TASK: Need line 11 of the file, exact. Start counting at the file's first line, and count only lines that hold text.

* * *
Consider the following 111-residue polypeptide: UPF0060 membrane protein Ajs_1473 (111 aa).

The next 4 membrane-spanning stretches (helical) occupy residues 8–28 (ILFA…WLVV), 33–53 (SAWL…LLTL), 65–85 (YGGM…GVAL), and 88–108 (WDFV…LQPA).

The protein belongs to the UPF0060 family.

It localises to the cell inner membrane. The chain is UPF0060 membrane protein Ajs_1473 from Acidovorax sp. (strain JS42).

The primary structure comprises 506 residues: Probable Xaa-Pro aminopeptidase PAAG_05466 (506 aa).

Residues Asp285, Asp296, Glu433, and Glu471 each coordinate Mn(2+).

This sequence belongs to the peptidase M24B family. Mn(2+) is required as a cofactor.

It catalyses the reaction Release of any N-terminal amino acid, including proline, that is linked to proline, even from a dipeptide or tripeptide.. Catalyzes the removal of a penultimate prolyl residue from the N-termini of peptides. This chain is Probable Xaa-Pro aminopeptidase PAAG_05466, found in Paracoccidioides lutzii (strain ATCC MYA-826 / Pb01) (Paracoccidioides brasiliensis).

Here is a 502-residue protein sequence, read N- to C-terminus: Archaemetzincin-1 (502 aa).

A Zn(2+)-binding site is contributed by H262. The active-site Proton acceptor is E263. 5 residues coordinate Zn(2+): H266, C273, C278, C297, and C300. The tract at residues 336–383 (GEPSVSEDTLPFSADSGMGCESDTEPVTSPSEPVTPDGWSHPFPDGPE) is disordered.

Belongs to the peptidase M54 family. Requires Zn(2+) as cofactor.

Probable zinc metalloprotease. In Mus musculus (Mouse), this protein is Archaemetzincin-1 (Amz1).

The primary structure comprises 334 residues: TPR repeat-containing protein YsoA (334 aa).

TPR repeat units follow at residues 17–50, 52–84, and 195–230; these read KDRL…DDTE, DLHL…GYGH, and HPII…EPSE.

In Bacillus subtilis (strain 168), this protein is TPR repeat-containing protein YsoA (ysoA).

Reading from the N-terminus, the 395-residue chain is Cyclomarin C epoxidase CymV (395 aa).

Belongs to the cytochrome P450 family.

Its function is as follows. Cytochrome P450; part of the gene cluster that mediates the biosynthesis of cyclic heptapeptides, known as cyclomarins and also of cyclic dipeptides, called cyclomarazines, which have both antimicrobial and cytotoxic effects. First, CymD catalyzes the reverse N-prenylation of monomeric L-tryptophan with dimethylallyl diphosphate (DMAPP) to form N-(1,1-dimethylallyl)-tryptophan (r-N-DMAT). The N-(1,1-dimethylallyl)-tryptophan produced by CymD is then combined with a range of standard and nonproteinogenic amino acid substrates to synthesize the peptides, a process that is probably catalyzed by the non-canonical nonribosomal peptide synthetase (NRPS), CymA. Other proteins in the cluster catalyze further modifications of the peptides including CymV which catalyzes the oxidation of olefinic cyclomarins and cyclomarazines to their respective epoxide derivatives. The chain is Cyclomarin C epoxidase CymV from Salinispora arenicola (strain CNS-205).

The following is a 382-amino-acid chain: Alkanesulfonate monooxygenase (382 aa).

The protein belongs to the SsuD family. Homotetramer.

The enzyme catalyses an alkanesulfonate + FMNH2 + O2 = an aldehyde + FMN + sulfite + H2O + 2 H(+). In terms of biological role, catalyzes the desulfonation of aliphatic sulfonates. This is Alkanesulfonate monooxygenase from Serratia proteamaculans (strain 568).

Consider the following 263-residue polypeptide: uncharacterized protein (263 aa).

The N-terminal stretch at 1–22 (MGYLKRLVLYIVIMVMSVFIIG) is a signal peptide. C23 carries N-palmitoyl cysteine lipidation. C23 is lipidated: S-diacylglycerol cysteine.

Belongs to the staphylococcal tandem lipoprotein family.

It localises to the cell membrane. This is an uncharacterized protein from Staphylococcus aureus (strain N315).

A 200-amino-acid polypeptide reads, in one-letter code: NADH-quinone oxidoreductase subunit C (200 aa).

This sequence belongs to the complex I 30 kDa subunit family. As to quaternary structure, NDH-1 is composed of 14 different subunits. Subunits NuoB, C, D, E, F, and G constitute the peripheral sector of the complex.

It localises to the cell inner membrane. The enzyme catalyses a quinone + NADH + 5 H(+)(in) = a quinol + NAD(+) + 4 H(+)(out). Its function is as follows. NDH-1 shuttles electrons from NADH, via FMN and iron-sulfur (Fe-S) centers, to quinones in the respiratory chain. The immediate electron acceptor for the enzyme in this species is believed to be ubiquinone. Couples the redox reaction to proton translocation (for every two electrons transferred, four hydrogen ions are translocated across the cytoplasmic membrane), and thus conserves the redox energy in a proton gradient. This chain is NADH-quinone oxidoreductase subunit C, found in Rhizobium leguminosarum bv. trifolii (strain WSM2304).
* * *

Belongs to the peptidase M54 family. Requires Zn(2+) as cofactor.